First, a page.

An upsurge in insecurity, attacks on aid workers and convoys in war-torn South Sudan could increase risks of famine where some 100,000 people are already starving and another 1 million on the brink of starvation, experts have said.

South SudanJames Okuk, Lecturer of Political Science at the University of Juba, said the recent killing of six aid workers in eastern South Sudan, coupled with increased attacks on relief convoys would impede delivery of much-needed aid to famine strike communities. “Killing of aid workers will scare humanitarian organizations to deliver relief aid. And if they don’t deliver, we will have a lot of threats like hunger and spread of diseases because the country currently relies on aid,” Okuk told Xinhua on Tuesday. He said humanitarian agencies play a vital role in feeding huge number of South Sudan’s population mainly comprised of malnourished children. The lecturer added that any move to scare away humanitarian agencies from South Sudan may result in more children dying, spiraling of violence and mass displacement of people into neighboring countries. “The current trend means frustration and hopelessness for the South Sudanese citizens because the only hope they have now is for them to get assistance from humanitarian organizations,” Okuk said. “When they get hopeless or frustrated, we never know what they will decide to do. Some will decide to leave the country into neighboring countries where there is a sense of sanity and some of them might opt to pick arms. All these are not good for the country at all,” he added.

James Alic Garang, Senior Economist at Juba-based Ebony Center for Strategic Studies and Assistant Professor of Economics at Upper Nile University said continued killing of aid workers sends a negative signal that the armed actors and some communities don’t understand roles of humanitarian agencies. Garang said such behavior if not contained would led to some areas being cut off from receiving relief aid, which will have devastating impact on needy people. “For one to kill aid workers is a disturbance to our country and it also sends a shock or a chilling psychology to the minds of the humanitarian community. So this would have a negative impact on aid distribution or access to aid and overall equity of the nation,” Garang said. “My appeal is that all parties must exert maximum effort to end the war and that is the only way out to stop the humanitarian crisis and attacks on aid workers,” he added.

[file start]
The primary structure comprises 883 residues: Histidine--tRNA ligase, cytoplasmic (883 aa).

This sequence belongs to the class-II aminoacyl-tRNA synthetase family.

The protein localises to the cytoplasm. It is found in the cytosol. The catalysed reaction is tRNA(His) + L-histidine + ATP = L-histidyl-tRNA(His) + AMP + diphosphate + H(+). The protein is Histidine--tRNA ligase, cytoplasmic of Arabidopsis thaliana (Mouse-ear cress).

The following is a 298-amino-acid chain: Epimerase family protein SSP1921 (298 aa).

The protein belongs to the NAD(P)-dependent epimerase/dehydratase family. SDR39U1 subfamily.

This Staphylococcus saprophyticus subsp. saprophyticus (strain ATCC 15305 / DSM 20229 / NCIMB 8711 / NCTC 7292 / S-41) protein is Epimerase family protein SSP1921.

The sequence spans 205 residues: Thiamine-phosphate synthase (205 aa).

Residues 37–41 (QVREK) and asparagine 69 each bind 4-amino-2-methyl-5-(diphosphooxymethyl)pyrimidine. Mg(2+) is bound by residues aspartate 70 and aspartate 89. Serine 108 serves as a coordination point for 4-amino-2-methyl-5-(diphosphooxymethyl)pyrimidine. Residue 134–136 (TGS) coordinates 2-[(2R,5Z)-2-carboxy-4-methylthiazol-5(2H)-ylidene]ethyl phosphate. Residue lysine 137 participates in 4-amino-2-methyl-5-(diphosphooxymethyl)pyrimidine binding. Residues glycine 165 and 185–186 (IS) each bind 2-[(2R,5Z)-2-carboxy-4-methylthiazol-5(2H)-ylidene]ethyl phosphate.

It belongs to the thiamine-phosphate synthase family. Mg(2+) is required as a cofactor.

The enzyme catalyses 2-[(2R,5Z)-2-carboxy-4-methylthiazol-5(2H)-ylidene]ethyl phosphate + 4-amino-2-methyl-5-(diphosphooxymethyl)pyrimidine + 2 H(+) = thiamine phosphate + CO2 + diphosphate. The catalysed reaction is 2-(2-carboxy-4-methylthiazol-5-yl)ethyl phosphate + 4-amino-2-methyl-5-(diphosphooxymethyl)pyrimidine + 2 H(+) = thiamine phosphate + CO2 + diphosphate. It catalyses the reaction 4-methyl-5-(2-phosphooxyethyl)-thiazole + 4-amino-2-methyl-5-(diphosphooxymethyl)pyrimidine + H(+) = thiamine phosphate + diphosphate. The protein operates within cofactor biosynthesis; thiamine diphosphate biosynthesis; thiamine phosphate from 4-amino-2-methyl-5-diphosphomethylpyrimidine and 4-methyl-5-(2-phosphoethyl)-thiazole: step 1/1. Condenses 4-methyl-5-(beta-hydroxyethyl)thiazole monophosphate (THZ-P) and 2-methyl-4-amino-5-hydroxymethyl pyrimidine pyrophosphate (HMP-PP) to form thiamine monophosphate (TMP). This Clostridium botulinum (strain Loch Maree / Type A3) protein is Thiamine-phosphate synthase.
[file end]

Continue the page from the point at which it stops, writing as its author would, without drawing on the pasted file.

South Sudan has been embroiled in more than three years of conflict that has taken a devastating toll on the people of South Sudan. The UN estimates that 1.5 million people have been forced into neighboring countries and another 7.5 million people across the country are in need of humanitarian assistance and protection, and a localized famine declared in February in parts of northern unity state. The UN Office for Coordination of Humanitarian Affairs (OCHA) said last week in its monthly bulletin that aid agencies were forced to temporarily suspend operations in the famine-hit northern county of Mayendit over episodes of violence against aid convoys, workers and looting of humanitarian supplies across the country. Gunmen ambushed and killed six aid workers on a road linking Juba to Pibor in Boma State last month.

According to the UN, South Sudan has become a hostile environment for aid workers to operate with at least 79 aid workers killed since the civil war began in 2013. It added that some 12 aid workers have been killed and eight humanitarian convoys attacked this year alone. Under International Humanitarian Law, intentional attacks against humanitarian relief personnel may constitute war crimes. Pius Ojara, Director of NGO Forum, a network of non-governmental Organizations operating in South Sudan said the latest killing of six aid workers has caused panic among relief agencies, calling on authorities to scale up protection for humanitarian personnel, their property and premises. “The killing of the aid workers has created a sense of fear and sense of apprehension around the safety and risks of humanitarian workers lives here,” Ojara said. “We believe that whatever the humanitarian needs are, we should be able to respond to save lives. So that is what keeps us here in South Sudan. So protecting and ensuring safety of aid workers will help us to respond to the needs of the population more effectively because we will save lives that way,” he added.

Source: Xinhua/NewsGhana.com.gh